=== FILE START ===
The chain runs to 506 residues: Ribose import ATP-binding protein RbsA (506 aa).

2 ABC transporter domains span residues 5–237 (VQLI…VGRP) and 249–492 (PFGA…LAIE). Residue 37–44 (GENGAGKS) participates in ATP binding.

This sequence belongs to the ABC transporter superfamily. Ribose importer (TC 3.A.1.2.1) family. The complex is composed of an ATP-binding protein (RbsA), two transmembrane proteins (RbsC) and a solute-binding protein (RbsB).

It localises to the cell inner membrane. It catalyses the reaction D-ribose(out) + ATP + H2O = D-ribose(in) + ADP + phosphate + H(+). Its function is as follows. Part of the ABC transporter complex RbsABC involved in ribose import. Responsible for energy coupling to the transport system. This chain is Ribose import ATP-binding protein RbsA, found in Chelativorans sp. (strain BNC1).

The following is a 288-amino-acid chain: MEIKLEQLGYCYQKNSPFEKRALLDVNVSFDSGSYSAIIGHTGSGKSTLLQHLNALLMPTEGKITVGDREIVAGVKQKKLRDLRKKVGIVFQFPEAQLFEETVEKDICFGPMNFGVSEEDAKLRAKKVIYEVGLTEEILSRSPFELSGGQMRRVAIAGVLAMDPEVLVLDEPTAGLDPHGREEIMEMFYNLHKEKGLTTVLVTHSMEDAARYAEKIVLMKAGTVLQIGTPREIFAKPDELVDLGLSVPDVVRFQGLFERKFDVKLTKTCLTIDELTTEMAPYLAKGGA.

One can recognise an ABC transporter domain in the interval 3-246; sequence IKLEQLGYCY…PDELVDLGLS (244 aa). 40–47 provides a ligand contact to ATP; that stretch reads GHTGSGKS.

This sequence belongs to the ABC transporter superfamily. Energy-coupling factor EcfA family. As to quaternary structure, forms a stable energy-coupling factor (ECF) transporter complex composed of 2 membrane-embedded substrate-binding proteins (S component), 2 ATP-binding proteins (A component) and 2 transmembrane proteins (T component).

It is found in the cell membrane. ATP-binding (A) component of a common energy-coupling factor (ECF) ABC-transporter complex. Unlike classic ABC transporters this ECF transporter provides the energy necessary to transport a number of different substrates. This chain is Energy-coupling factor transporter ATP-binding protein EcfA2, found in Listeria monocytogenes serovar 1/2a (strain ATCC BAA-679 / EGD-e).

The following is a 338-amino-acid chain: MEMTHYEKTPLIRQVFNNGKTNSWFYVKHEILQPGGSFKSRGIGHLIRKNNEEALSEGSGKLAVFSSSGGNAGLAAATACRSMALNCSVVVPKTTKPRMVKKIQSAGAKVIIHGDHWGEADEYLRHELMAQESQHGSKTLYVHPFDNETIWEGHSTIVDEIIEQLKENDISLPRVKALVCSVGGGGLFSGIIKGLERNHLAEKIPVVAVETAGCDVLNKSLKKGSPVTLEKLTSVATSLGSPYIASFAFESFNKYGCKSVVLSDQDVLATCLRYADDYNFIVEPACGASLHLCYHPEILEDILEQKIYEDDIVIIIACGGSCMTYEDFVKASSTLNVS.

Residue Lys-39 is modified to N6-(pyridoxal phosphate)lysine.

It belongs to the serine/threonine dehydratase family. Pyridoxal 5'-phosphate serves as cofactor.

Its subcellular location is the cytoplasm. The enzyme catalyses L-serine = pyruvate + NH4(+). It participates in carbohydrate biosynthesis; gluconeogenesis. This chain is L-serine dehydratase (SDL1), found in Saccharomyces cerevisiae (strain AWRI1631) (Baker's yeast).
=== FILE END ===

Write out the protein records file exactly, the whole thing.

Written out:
The chain runs to 506 residues: Ribose import ATP-binding protein RbsA (506 aa).

2 ABC transporter domains span residues 5–237 (VQLI…VGRP) and 249–492 (PFGA…LAIE). Residue 37–44 (GENGAGKS) participates in ATP binding.

This sequence belongs to the ABC transporter superfamily. Ribose importer (TC 3.A.1.2.1) family. The complex is composed of an ATP-binding protein (RbsA), two transmembrane proteins (RbsC) and a solute-binding protein (RbsB).

It localises to the cell inner membrane. It catalyses the reaction D-ribose(out) + ATP + H2O = D-ribose(in) + ADP + phosphate + H(+). Its function is as follows. Part of the ABC transporter complex RbsABC involved in ribose import. Responsible for energy coupling to the transport system. This chain is Ribose import ATP-binding protein RbsA, found in Chelativorans sp. (strain BNC1).

The following is a 288-amino-acid chain: MEIKLEQLGYCYQKNSPFEKRALLDVNVSFDSGSYSAIIGHTGSGKSTLLQHLNALLMPTEGKITVGDREIVAGVKQKKLRDLRKKVGIVFQFPEAQLFEETVEKDICFGPMNFGVSEEDAKLRAKKVIYEVGLTEEILSRSPFELSGGQMRRVAIAGVLAMDPEVLVLDEPTAGLDPHGREEIMEMFYNLHKEKGLTTVLVTHSMEDAARYAEKIVLMKAGTVLQIGTPREIFAKPDELVDLGLSVPDVVRFQGLFERKFDVKLTKTCLTIDELTTEMAPYLAKGGA.

One can recognise an ABC transporter domain in the interval 3-246; sequence IKLEQLGYCY…PDELVDLGLS (244 aa). 40–47 provides a ligand contact to ATP; that stretch reads GHTGSGKS.

This sequence belongs to the ABC transporter superfamily. Energy-coupling factor EcfA family. As to quaternary structure, forms a stable energy-coupling factor (ECF) transporter complex composed of 2 membrane-embedded substrate-binding proteins (S component), 2 ATP-binding proteins (A component) and 2 transmembrane proteins (T component).

It is found in the cell membrane. ATP-binding (A) component of a common energy-coupling factor (ECF) ABC-transporter complex. Unlike classic ABC transporters this ECF transporter provides the energy necessary to transport a number of different substrates. This chain is Energy-coupling factor transporter ATP-binding protein EcfA2, found in Listeria monocytogenes serovar 1/2a (strain ATCC BAA-679 / EGD-e).

The following is a 338-amino-acid chain: MEMTHYEKTPLIRQVFNNGKTNSWFYVKHEILQPGGSFKSRGIGHLIRKNNEEALSEGSGKLAVFSSSGGNAGLAAATACRSMALNCSVVVPKTTKPRMVKKIQSAGAKVIIHGDHWGEADEYLRHELMAQESQHGSKTLYVHPFDNETIWEGHSTIVDEIIEQLKENDISLPRVKALVCSVGGGGLFSGIIKGLERNHLAEKIPVVAVETAGCDVLNKSLKKGSPVTLEKLTSVATSLGSPYIASFAFESFNKYGCKSVVLSDQDVLATCLRYADDYNFIVEPACGASLHLCYHPEILEDILEQKIYEDDIVIIIACGGSCMTYEDFVKASSTLNVS.

Residue Lys-39 is modified to N6-(pyridoxal phosphate)lysine.

It belongs to the serine/threonine dehydratase family. Pyridoxal 5'-phosphate serves as cofactor.

Its subcellular location is the cytoplasm. The enzyme catalyses L-serine = pyruvate + NH4(+). It participates in carbohydrate biosynthesis; gluconeogenesis. This chain is L-serine dehydratase (SDL1), found in Saccharomyces cerevisiae (strain AWRI1631) (Baker's yeast).